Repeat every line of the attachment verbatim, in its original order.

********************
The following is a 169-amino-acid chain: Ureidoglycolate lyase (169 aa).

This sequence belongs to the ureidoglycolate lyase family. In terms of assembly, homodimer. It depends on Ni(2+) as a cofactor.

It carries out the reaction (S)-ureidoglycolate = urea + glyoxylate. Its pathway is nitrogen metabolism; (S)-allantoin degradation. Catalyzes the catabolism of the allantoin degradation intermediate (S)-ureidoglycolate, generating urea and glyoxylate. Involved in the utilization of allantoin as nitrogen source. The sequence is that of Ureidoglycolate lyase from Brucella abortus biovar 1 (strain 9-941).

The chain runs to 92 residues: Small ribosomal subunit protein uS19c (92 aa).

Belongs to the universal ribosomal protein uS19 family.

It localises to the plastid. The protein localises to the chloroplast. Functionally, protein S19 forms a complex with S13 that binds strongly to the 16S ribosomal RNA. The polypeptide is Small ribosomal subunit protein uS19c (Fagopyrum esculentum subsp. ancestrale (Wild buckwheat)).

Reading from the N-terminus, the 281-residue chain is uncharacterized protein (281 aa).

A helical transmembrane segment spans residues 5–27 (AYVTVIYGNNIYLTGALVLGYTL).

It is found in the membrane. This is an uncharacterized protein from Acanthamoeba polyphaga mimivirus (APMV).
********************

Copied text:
The following is a 169-amino-acid chain: Ureidoglycolate lyase (169 aa).

This sequence belongs to the ureidoglycolate lyase family. In terms of assembly, homodimer. It depends on Ni(2+) as a cofactor.

It carries out the reaction (S)-ureidoglycolate = urea + glyoxylate. Its pathway is nitrogen metabolism; (S)-allantoin degradation. Catalyzes the catabolism of the allantoin degradation intermediate (S)-ureidoglycolate, generating urea and glyoxylate. Involved in the utilization of allantoin as nitrogen source. The sequence is that of Ureidoglycolate lyase from Brucella abortus biovar 1 (strain 9-941).

The chain runs to 92 residues: Small ribosomal subunit protein uS19c (92 aa).

Belongs to the universal ribosomal protein uS19 family.

It localises to the plastid. The protein localises to the chloroplast. Functionally, protein S19 forms a complex with S13 that binds strongly to the 16S ribosomal RNA. The polypeptide is Small ribosomal subunit protein uS19c (Fagopyrum esculentum subsp. ancestrale (Wild buckwheat)).

Reading from the N-terminus, the 281-residue chain is uncharacterized protein (281 aa).

A helical transmembrane segment spans residues 5–27 (AYVTVIYGNNIYLTGALVLGYTL).

It is found in the membrane. This is an uncharacterized protein from Acanthamoeba polyphaga mimivirus (APMV).